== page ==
Converting weakness into strength and a major career move (alias “Transformer”)

Benötigte Lesezeit: 4 Minuten

Today’s guest is one of the three co-creators of Chirp – Viktoria Prantauer. Viktoria is the CMO of the Hippo AI Foundation, a non-profit organization, which drives the development of artificial intelligence for the diagnosis of diseases. She is also a young cancer surviver. 

I picked three questions and their answers from the podcast to give you a glimpse on her story. Hear the full episode on Spotify.

Viktoria, if your professional life until today would be a movie (or a song) – which title would it have? Why?

I think the perfect title would be „Transformers“. It’s literally because I’ve transformed my career constantly. In the last 15 years, I changed industries quite a few times: from finance to real estate, sharing economy, travel, and now to digital health. So that’s the first perspective.

And the other thing is that „Transformers“ is about robot aliens, right?  This constant change leads sometimes to really an alienated feeling, I would say. Because I somehow felt – today its different – but I often felt like I don’t really belong. I thought everyone else knows exactly where he or she belongs. And everyone else is an expert, and I constantly start new. So, these are things Transformers do and I think it’s a really good title for my life so far.

A unique fact about your career is that your personal life (health) and your professional life “merged” at one point. How did your personal story influence your career?

When I got the (cancer) diagnosis, knew immediately: This would change everything. I mean, my perspective on life and technology turned upside down within a few minutes, or within the moment maybe. This diagnose forced me to stop. And if I have to describe the first days after the shocking news, I would say I felt like the world around me keeps turning and everything was as usual and everything happened with high pace. But my world and my family’s world, it just stopped turning, We didn’t know what will happen and we didn’t even know if there is a future. And this was, well, more than frightening. It paralyzed me.

But on the other hand, it gave me the opportunity to take a closer look on the world around, and the environment around me and my own life. And I think, under normal circumstances, capitalism has taught us to keep going, to keep producing to keep working. Even if we’re suffering, even if the world is on fire, even if people around us are suffering. And in that moment, I recognized that I really refused that.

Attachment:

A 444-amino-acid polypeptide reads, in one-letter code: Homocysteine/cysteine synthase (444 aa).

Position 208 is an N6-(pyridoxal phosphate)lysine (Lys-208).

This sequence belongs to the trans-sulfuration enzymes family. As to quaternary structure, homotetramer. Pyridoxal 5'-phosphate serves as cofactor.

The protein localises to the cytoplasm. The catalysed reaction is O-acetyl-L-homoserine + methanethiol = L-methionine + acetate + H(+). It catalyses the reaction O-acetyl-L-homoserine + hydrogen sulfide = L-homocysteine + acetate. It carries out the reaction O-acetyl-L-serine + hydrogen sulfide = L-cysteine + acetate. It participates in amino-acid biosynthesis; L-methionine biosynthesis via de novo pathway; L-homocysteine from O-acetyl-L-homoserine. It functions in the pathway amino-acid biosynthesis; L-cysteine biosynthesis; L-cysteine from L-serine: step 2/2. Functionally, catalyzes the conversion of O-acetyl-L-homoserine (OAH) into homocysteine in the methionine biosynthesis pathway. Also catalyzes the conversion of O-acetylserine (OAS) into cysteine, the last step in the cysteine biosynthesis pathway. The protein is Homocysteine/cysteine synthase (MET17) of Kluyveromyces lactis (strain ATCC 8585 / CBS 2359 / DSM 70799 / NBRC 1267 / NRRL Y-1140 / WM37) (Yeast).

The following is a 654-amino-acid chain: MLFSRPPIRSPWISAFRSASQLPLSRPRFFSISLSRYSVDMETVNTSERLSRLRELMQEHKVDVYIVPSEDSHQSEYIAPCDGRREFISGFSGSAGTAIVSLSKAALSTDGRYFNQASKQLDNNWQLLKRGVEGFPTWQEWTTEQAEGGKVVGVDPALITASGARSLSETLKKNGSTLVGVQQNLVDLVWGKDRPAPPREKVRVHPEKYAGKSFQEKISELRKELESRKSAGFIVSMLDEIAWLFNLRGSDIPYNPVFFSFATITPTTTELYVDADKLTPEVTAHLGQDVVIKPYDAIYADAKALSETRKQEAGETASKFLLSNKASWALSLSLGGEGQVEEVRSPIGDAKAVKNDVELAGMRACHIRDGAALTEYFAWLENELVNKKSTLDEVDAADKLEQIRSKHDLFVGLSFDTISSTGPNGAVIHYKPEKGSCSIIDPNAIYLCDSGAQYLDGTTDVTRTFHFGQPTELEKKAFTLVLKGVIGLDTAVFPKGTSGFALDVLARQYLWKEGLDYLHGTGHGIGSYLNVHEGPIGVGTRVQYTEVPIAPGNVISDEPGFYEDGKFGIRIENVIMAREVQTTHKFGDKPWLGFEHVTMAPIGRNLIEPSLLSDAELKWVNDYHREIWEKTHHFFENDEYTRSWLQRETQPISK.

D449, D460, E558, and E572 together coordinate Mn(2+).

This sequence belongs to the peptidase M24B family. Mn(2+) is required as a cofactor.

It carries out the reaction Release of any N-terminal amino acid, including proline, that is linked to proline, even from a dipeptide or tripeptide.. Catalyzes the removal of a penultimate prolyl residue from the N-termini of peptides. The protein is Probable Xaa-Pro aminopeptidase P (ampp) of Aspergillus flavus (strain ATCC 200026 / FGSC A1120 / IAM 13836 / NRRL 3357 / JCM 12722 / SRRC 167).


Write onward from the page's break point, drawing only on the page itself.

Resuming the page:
I refused that and I refuse that technology is out there, which can diagnose cancer faster and more accurate. But it’s not accessible equally. Some of us have access and others don’t. And I asked myself: Why is this the case? I mean, everyone should have the right to be healthy, right? And I came to the conclusion for me that the reason for this dilemma is that, well, in the end profit and growth are our main drivers. Don’t get me wrong, I spent all my professional time in the economy. So I think that’s a fantastic thing. But – I want to quote here Edward Abbey: Growth for the sake of growth is the ideology of the cancer cell.‘ That’s what he said.

If I take a step back and take a closer look, then this really feels like our systems cancer. And that’s when I just thought, there has to be a way to bring the needs of society, economy, and technology in a better balance and maximize the benefit for the people. So, yeah, you see. I recognized immediately that I can’t go on like that. 

What would be your advice to someone who are concerned that their disease, or weakness, is hurting their career?

Like why are we all following this image of the ideal employee? There is not much humanity in that ideal employee description. And I think the tech industry is not the only one. I’m sensing this from a lot of areas. For example from social workers. We just have to think about the COVID situation in hospitals, and they have to go on and perform. So I think it’s not just the tech industry. This is our current mindset. There are people out there who are challenging the status quo. And also, that’s what this podcast is for. 

I have a very radical opinion on that. I just can talk about myself, you know. But if this company has a problem with that, then it’s simply the wrong company.

So, my advice is to look for a company, which matches your values. And as I said, the companies are out there. I know they’re not that easy to find but they are out there. And, I mean, I know it’s not that easy, you can’t just quit your job. But to be honest, for me, it just would not be possible anymore to work for a company, that has not a human side as well. So it would just not be possible. I can’t do it.

I guess the problem is that it is really a change in the mindset. It’s a mindset change that takes time. My hope is, that people will understand and value what it means to go through such an experience. This makes you extremely resilient. Your personality grows exponentially, I would say. So, we have a completely wrong perspective on what it means being a patient. My advice is, definitely don’t hide it. Show that you were able to manage the situation. I mean it’s life changing. And it can be the toughest time of your life. But you were able to go through it. 


Tina Nord ist Marketing-Expertin, Autorin und Sprecherin. Die Kommunikationswirtin beschäftigt sich seit mehr als zehn Jahren mit Content Marketing. Seit 2016 erforscht Tina den Einfluss maschinellen Lernens auf Content und engagiert sich für die Repräsentation und Beteiligung von Frauen an der Entwicklung von KI.

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